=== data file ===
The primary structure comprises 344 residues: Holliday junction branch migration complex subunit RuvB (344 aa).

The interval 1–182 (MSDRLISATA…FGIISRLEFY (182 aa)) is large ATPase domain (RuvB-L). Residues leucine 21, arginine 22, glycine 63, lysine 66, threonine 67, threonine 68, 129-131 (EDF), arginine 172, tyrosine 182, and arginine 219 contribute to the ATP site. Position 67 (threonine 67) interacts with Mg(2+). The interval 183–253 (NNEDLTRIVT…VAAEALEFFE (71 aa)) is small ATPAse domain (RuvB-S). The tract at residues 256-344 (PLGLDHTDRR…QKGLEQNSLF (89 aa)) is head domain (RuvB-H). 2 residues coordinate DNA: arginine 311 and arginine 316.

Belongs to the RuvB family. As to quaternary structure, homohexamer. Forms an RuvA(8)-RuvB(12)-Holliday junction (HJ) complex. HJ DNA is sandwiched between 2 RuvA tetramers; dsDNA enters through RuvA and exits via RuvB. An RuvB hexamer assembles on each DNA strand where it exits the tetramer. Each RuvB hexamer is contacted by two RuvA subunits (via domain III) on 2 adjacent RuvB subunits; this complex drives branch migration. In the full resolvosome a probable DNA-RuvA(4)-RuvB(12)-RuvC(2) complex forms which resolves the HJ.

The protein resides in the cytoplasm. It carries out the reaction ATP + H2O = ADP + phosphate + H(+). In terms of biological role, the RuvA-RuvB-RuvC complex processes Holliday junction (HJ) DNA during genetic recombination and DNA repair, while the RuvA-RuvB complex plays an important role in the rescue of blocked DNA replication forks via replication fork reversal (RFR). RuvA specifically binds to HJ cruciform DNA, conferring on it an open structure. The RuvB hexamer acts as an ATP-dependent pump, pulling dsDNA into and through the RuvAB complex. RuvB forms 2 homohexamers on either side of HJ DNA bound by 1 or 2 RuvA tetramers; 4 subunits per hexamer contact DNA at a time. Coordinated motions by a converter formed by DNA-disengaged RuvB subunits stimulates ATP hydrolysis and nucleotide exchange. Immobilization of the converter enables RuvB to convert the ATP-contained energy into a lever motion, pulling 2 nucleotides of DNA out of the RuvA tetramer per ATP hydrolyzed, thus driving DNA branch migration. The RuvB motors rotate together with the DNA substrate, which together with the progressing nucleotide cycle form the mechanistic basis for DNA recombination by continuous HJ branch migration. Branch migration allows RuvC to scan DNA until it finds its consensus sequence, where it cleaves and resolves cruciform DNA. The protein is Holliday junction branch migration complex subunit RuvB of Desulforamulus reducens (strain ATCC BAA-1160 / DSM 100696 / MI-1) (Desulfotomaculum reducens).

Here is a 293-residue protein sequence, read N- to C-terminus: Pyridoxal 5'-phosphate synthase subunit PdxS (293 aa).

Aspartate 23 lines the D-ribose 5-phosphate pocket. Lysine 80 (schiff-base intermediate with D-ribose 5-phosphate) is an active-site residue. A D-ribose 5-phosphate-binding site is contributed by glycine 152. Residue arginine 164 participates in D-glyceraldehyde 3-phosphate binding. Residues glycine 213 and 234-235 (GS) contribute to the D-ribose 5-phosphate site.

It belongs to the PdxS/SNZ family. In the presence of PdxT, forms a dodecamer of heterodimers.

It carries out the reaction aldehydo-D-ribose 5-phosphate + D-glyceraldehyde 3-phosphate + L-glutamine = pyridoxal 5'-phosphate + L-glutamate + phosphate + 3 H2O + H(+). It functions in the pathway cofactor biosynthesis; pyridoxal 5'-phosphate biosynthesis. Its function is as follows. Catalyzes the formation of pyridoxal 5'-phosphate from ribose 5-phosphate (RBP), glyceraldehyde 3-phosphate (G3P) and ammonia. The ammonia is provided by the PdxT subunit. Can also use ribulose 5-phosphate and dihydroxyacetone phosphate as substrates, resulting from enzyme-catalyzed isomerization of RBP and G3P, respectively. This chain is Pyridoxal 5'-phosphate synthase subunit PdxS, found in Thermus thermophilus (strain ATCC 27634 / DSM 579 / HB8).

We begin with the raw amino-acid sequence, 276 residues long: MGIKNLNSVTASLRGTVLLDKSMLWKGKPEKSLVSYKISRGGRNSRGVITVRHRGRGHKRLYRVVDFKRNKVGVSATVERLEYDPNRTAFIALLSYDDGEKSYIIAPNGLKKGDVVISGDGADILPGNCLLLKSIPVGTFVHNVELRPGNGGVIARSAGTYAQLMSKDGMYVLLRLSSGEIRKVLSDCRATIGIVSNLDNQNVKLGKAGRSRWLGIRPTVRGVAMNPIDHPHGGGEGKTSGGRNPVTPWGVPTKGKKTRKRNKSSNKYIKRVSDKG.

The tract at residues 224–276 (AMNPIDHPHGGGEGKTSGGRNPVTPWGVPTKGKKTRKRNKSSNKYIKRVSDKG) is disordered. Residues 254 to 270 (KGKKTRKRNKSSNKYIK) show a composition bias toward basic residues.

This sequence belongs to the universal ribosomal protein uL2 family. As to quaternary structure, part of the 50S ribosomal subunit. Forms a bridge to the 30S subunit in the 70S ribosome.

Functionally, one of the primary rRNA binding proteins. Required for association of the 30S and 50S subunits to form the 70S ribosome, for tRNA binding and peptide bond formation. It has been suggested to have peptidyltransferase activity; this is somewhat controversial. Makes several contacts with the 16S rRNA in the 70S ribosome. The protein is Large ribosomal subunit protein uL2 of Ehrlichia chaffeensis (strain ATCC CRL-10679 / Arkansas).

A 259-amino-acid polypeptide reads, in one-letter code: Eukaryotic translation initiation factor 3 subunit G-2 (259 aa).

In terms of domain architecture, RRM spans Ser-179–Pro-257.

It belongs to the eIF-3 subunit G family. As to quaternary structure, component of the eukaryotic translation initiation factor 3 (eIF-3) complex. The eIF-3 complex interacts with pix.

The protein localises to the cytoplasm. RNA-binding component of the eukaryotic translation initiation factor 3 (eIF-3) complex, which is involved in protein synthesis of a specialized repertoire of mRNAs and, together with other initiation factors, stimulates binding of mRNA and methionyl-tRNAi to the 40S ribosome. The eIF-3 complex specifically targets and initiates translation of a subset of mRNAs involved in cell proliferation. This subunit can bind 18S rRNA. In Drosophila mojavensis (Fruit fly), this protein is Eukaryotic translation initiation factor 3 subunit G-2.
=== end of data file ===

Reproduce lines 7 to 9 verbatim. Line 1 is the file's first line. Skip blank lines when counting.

It belongs to the PdxS/SNZ family. In the presence of PdxT, forms a dodecamer of heterodimers.

It carries out the reaction aldehydo-D-ribose 5-phosphate + D-glyceraldehyde 3-phosphate + L-glutamine = pyridoxal 5'-phosphate + L-glutamate + phosphate + 3 H2O + H(+). It functions in the pathway cofactor biosynthesis; pyridoxal 5'-phosphate biosynthesis. Its function is as follows. Catalyzes the formation of pyridoxal 5'-phosphate from ribose 5-phosphate (RBP), glyceraldehyde 3-phosphate (G3P) and ammonia. The ammonia is provided by the PdxT subunit. Can also use ribulose 5-phosphate and dihydroxyacetone phosphate as substrates, resulting from enzyme-catalyzed isomerization of RBP and G3P, respectively. This chain is Pyridoxal 5'-phosphate synthase subunit PdxS, found in Thermus thermophilus (strain ATCC 27634 / DSM 579 / HB8).

We begin with the raw amino-acid sequence, 276 residues long: MGIKNLNSVTASLRGTVLLDKSMLWKGKPEKSLVSYKISRGGRNSRGVITVRHRGRGHKRLYRVVDFKRNKVGVSATVERLEYDPNRTAFIALLSYDDGEKSYIIAPNGLKKGDVVISGDGADILPGNCLLLKSIPVGTFVHNVELRPGNGGVIARSAGTYAQLMSKDGMYVLLRLSSGEIRKVLSDCRATIGIVSNLDNQNVKLGKAGRSRWLGIRPTVRGVAMNPIDHPHGGGEGKTSGGRNPVTPWGVPTKGKKTRKRNKSSNKYIKRVSDKG.